Ginsburg and Her Replacement

Ginsburg and Her Replacement September 27, 2020

Ruth Bader Ginsburg sadly passed away and there seems to be little that the Democrats can do to stop her replacement being installed. This meme points out some potential hypocrisies:

Here are a few more for  you:

This last one is interesting for me as it evokes the need to normalise; let me analogise.

A few weeks ago, I was watching a film on Netflix with my partner called The Old Guard. It’s a thoroughly enjoyable action/fantasy movie.

It wasn’t until about halfway through the film that I turned to my partner and said, “I bet you haven’t really realised that the two main protagonists in this action flick are female, and one is black!”

She admitted that it hadn’t even crossed her mind (not to mention that two of the other main protagonists were casually gay, by which I mean it wasn’t an integral part of the story/plot or a particularly meaningful thematic point).

This right there was a great example of normalisation whereby, back thirty years ago we were all talking about how wonderful Thelma and Louise was for the empowerment of women and sexual equality. Nowadays, it’s ten-a-penny and even though conservatives whinge about woke tokenism, we know that this is a period of change. They are experiencing either threat, or experiencing new things to the point that they feel uncomfortable.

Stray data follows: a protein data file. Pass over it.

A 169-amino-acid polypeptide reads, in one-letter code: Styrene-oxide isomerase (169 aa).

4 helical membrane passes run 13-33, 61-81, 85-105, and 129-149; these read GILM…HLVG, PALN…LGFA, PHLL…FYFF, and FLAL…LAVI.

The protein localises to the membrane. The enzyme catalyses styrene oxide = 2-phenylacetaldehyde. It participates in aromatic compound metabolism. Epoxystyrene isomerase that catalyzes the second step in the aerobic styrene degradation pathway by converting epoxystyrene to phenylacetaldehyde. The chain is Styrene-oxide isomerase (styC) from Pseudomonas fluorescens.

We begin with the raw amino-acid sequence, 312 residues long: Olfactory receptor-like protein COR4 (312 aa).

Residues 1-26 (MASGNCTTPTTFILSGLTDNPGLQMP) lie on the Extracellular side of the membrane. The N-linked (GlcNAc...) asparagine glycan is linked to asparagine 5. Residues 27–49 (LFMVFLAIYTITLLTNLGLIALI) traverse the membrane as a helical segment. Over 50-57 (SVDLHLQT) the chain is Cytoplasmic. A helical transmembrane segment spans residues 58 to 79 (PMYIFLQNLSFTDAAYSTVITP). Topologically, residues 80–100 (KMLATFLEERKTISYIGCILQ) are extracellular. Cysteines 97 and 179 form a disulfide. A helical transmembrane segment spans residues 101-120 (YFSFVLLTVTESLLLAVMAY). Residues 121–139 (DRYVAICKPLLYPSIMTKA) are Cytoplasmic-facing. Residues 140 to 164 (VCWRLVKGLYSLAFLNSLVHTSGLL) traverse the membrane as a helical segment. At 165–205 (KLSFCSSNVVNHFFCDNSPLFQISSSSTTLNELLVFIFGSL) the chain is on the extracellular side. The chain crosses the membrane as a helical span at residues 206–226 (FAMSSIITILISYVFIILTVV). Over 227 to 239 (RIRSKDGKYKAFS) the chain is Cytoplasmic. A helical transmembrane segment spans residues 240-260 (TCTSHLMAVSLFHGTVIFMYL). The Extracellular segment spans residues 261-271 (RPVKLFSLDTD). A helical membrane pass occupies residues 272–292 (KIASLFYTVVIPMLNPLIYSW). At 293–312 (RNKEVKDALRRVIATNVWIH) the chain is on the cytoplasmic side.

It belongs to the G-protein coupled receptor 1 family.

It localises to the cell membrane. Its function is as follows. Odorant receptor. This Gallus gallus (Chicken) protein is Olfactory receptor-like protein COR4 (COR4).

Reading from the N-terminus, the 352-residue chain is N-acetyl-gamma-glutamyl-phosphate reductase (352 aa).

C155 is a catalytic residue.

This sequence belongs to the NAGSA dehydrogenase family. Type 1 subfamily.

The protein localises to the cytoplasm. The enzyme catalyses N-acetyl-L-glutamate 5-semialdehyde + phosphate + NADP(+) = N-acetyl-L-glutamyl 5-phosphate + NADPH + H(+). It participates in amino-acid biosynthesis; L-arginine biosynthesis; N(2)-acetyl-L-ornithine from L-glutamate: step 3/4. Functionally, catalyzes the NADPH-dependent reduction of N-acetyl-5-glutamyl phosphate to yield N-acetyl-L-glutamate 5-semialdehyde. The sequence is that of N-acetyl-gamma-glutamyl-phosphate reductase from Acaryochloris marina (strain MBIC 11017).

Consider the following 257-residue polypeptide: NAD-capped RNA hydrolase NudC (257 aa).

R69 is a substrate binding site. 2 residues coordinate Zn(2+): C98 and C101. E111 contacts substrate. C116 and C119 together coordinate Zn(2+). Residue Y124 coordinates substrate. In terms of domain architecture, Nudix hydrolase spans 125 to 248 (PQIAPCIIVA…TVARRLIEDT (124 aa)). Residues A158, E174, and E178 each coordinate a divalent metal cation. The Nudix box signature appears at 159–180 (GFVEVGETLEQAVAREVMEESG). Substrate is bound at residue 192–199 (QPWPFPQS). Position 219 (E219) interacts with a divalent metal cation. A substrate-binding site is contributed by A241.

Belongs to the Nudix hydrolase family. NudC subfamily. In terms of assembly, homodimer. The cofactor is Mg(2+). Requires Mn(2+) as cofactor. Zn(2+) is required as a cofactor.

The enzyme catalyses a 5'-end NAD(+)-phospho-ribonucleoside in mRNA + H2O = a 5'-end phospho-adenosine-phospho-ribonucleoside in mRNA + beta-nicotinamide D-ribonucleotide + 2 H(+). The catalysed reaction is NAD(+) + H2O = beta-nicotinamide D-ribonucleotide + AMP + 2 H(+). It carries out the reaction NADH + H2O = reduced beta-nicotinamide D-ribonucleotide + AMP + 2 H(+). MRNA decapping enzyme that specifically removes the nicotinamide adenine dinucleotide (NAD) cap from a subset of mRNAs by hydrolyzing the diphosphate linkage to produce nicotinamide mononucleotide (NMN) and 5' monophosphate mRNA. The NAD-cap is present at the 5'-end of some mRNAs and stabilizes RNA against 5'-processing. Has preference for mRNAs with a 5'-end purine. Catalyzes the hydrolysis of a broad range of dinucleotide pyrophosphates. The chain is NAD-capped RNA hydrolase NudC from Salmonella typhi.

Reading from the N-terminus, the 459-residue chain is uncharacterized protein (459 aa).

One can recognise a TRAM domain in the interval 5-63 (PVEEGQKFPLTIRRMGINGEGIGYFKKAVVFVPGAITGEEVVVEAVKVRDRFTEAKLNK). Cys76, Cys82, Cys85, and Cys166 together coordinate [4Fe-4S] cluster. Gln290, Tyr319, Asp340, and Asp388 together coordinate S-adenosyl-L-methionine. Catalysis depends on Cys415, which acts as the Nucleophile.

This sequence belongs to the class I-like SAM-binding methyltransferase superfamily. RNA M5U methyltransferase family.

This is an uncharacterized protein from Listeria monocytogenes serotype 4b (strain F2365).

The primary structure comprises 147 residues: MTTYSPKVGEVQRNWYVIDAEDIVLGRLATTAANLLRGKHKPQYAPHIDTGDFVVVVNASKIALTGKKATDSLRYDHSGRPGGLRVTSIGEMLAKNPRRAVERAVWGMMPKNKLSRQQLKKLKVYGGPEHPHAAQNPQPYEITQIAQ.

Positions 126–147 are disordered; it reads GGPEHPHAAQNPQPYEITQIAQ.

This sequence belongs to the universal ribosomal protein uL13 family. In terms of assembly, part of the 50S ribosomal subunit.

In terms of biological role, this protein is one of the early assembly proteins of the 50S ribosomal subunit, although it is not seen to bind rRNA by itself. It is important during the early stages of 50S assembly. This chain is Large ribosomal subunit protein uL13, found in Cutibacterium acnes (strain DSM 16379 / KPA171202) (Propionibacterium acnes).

Well, they’ll get over it.

The normalisation of female role models, sexual equality and equality of the sexes is something that at first has to be forced (it’s how the Rooney Rule works) before just simply becoming an accepted norm that people and organisations just do without being forced to and that doesn’t raise an eyebrow.

Back to RBG and we can see that we would all be amazed and no doubt complaining if the SCOTUS was filled with female justices but you just wouldn’t have the same kickback if the roles were reversed.

We now know who the replacement will be. There is some interesting analysis, such as some below, that would lead observers to concluded that, though the decision to nominate is unpopular (somewhere around 60% disapprove), the Republicans are more than willing to pay the price. You’d probably get a good many people saying, “We don’t mind losing the election [Trump, governors, down-ballot etc.] if we can secure three conservative Supreme Court Justices.”

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